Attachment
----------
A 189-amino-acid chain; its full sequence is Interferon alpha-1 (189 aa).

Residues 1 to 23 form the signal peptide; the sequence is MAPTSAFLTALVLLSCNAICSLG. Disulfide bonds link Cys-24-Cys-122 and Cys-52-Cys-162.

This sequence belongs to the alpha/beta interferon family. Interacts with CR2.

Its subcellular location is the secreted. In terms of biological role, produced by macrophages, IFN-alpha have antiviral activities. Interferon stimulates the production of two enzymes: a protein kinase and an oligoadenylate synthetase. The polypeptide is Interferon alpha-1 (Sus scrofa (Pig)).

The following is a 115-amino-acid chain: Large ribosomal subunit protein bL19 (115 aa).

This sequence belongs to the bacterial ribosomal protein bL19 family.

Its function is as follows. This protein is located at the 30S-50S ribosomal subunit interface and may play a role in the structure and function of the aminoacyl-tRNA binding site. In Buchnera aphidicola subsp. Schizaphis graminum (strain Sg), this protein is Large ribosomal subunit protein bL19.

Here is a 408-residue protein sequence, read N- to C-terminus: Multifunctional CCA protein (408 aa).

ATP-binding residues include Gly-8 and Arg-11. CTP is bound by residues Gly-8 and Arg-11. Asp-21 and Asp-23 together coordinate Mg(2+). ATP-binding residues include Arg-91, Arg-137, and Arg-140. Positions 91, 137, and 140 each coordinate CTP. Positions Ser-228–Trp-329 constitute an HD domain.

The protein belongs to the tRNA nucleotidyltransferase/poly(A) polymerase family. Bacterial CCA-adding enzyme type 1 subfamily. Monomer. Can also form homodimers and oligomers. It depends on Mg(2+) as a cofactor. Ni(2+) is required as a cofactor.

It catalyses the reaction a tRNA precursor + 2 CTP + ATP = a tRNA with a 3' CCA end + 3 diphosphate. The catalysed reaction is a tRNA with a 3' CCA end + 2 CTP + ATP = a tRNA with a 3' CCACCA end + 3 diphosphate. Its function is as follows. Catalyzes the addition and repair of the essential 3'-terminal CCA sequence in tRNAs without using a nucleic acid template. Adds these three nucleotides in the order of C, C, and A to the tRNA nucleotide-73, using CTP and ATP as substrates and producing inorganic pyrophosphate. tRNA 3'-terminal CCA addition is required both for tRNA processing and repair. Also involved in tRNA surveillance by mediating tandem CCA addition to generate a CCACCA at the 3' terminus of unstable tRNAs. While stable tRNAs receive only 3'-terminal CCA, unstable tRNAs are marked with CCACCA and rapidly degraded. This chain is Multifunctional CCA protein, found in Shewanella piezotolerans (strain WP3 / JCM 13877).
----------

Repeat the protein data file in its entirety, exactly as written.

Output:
A 189-amino-acid chain; its full sequence is Interferon alpha-1 (189 aa).

Residues 1 to 23 form the signal peptide; the sequence is MAPTSAFLTALVLLSCNAICSLG. Disulfide bonds link Cys-24-Cys-122 and Cys-52-Cys-162.

This sequence belongs to the alpha/beta interferon family. Interacts with CR2.

Its subcellular location is the secreted. In terms of biological role, produced by macrophages, IFN-alpha have antiviral activities. Interferon stimulates the production of two enzymes: a protein kinase and an oligoadenylate synthetase. The polypeptide is Interferon alpha-1 (Sus scrofa (Pig)).

The following is a 115-amino-acid chain: Large ribosomal subunit protein bL19 (115 aa).

This sequence belongs to the bacterial ribosomal protein bL19 family.

Its function is as follows. This protein is located at the 30S-50S ribosomal subunit interface and may play a role in the structure and function of the aminoacyl-tRNA binding site. In Buchnera aphidicola subsp. Schizaphis graminum (strain Sg), this protein is Large ribosomal subunit protein bL19.

Here is a 408-residue protein sequence, read N- to C-terminus: Multifunctional CCA protein (408 aa).

ATP-binding residues include Gly-8 and Arg-11. CTP is bound by residues Gly-8 and Arg-11. Asp-21 and Asp-23 together coordinate Mg(2+). ATP-binding residues include Arg-91, Arg-137, and Arg-140. Positions 91, 137, and 140 each coordinate CTP. Positions Ser-228–Trp-329 constitute an HD domain.

The protein belongs to the tRNA nucleotidyltransferase/poly(A) polymerase family. Bacterial CCA-adding enzyme type 1 subfamily. Monomer. Can also form homodimers and oligomers. It depends on Mg(2+) as a cofactor. Ni(2+) is required as a cofactor.

It catalyses the reaction a tRNA precursor + 2 CTP + ATP = a tRNA with a 3' CCA end + 3 diphosphate. The catalysed reaction is a tRNA with a 3' CCA end + 2 CTP + ATP = a tRNA with a 3' CCACCA end + 3 diphosphate. Its function is as follows. Catalyzes the addition and repair of the essential 3'-terminal CCA sequence in tRNAs without using a nucleic acid template. Adds these three nucleotides in the order of C, C, and A to the tRNA nucleotide-73, using CTP and ATP as substrates and producing inorganic pyrophosphate. tRNA 3'-terminal CCA addition is required both for tRNA processing and repair. Also involved in tRNA surveillance by mediating tandem CCA addition to generate a CCACCA at the 3' terminus of unstable tRNAs. While stable tRNAs receive only 3'-terminal CCA, unstable tRNAs are marked with CCACCA and rapidly degraded. This chain is Multifunctional CCA protein, found in Shewanella piezotolerans (strain WP3 / JCM 13877).